In 1969, the four Gold siblings, Varya, Daniel, Klara, and Simon, go to visit a fortuneteller on Hester Street. They don’t go to get their fortune told, but to find out when they will die. The rest of The Immortalists follow the siblings as they live their lives until each of them, except the last, dies.
This book is an unusual one for me. When I read fiction, it is usually genre fiction: fantasy, science fiction, alternate history, mystery, and combinations thereof. This novel is none of those: it is a story of a family as they live, and die, from 1969 until today, with forays into the past to see their parents and where they come from, in both literal and metaphorical terms.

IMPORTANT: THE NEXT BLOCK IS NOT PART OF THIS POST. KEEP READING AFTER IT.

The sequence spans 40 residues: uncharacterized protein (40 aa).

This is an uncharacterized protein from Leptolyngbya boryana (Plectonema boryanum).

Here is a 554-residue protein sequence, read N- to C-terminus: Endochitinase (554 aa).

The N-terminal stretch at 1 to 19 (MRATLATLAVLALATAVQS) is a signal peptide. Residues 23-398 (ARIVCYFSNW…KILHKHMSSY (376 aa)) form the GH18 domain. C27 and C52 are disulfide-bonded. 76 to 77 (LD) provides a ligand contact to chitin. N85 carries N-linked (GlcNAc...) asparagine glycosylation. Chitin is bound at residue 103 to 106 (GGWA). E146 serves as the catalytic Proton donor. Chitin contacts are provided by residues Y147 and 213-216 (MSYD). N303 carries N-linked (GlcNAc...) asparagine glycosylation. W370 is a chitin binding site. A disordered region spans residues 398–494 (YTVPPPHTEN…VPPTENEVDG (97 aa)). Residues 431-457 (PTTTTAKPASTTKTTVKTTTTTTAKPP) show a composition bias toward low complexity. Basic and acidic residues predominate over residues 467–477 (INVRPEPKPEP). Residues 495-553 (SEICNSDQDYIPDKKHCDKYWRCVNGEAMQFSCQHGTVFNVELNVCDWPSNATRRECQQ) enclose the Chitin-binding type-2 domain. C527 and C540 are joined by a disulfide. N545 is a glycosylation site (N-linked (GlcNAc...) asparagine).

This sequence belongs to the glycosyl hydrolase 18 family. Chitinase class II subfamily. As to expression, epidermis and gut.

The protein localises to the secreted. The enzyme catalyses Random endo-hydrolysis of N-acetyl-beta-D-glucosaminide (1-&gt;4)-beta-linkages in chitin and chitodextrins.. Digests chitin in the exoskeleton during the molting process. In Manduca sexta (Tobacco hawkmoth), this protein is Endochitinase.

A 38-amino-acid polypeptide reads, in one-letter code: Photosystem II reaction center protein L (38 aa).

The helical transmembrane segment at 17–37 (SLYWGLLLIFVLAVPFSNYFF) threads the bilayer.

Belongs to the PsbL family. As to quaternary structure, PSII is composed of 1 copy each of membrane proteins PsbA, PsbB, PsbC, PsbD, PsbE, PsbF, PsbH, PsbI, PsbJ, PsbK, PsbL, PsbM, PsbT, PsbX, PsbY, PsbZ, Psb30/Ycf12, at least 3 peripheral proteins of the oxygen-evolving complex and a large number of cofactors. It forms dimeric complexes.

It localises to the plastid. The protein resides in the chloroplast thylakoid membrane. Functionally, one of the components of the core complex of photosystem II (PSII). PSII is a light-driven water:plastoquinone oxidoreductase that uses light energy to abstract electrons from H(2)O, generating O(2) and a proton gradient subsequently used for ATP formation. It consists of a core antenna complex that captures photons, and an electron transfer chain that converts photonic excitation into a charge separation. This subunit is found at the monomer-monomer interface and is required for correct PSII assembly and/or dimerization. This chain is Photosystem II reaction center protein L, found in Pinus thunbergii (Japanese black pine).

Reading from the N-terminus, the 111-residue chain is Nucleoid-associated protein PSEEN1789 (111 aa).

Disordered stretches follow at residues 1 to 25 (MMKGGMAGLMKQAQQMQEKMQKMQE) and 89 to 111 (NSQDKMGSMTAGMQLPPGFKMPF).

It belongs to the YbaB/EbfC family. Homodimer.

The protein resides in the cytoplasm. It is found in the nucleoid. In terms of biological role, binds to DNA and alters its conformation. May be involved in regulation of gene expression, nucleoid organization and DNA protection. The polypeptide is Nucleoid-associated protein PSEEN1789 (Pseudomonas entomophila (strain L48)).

Although I had a hard time getting involved with the story, I suspect that was less to do with it and more to do with me. The characters were complex and the story was well-told, with forays into pre-and-early-AIDS San Francisco, stage magic, and longevity research. The story focuses on the four siblings, but we get to see four generations of the Gold family, in glimpses at the very least.
As would be expected from the synopsis, it’s a story about family, about dying, about living, and, of course, about love. Love and life in all its messy glory.
Not my usual cup of tea, but I enjoyed it more than most of its type.
Benjamin, Chloe. The Immortalists. New York, NY: G.P. Putnam’s Sons, 2018. Kindle edition. Amazon.
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